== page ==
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Wednesday, June 13, 2012

Meet-up: Lean Leadership's Christian Paulsen

Today, we’ll meet-up with Christian Paulsen, who blogs at Lean Leadership. Christian has contributed several guest posts here. He started blogging shortly after me so we have grown through the process together. It has been nice to have someone to trade insights with and learn with.

The goal of Meet-up is provide you an opportunity to meet some other influential voices in the Lean community. I will ask these authors a series of questions:

Who are you and what do you do?
My name is Christian Paulsen and I have been working in food manufacturing since getting out of the Navy in 1989. I have held several manufacturing leadership roles with Unilever, Frito-Lay, and Nestle and a couple smaller manufacturers. I am currently using this experience to help food companies optimize their manufacturing processes using Lean - TPM as an outside consultant.

How and when did you learn Lean?
My first experience with Lean was when I was a supervisor at Frito-Lay. We were not calling it Lean yet and it was really Dr. Deming’s Total Quality approach for those that remember TQM. I was not directly involved but started to see the benefit to Pareto charts and started to glean some knowledge. Within a couple years I was a Production Manager at Lipton (Unilever). We were serious about Continuous Improvement and TQM. The supply chain was going JIT and we had teams addressing one loss issue after another. Start up losses were being driven out by the start up team and SMED principles were used to cut change-over times in half several times. I was hooked when I saw how we could work with the team to drive out losses and make it a better place to work. It was classic Theory X vs. Theory Y management to me and I’d rather work with the team than have to fight them to make improvements. I have attended several seminars and courses like Total Quality, Root Cause Analysis & DMAIC, TPM, and Lean Six Sigma. These have helped strengthen my knowledge of Lean theory and to support the hands on experience along the way.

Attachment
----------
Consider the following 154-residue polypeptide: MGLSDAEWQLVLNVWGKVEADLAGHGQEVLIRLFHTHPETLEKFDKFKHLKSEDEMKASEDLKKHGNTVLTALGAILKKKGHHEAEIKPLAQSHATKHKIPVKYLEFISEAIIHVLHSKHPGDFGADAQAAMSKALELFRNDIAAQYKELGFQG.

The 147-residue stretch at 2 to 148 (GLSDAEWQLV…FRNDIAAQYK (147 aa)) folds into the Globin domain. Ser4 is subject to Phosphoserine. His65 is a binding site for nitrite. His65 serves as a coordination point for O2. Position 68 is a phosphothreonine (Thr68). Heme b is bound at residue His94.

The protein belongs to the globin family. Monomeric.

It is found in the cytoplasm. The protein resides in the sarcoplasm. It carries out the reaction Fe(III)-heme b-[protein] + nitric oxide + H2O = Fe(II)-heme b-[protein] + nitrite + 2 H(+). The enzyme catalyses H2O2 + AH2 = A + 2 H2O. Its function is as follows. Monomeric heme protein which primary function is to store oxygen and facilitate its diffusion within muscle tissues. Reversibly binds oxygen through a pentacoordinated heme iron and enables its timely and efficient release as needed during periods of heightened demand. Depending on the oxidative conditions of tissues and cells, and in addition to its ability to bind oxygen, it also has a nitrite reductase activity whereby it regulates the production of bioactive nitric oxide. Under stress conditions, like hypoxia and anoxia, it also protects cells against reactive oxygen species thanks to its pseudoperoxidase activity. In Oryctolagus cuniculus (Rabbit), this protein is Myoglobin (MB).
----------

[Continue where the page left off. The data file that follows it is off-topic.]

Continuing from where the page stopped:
How and why did you start blogging or writing about Lean?
I started blogging while in transition from my traditional manufacturing roles into consulting. It was a good time to establish a stronger presence on the social media scene and served as a great way to refine my thinking on a variety of topics. Tim McMahon (author of this blog) was a lot of help to me while getting started. He was kind enough to field my questions even though we didn't know each other at the time. Jamie Flinchbaugh was helpful while starting as well. Guest blogging for other Lean thinkers has been a great way to challenge my level of thinking on a topic. Several bloggers have been kind enough to have me guest blog. Tim at A Lean Journey, Beyond Lean (Matt Wrye), Gemba Tales (Mark Hamel), Gotta Go Lean (Jeff Hajek) and My Flexible Pencil (David Kasprzak). The Lean community is helpful and open with information. My blog is Lean Leadership. The name of the blog reveals the focus of that blog. I am also one of a dozen contributing bloggers at Consumer Good Club but I am the only one with a Lean focus there.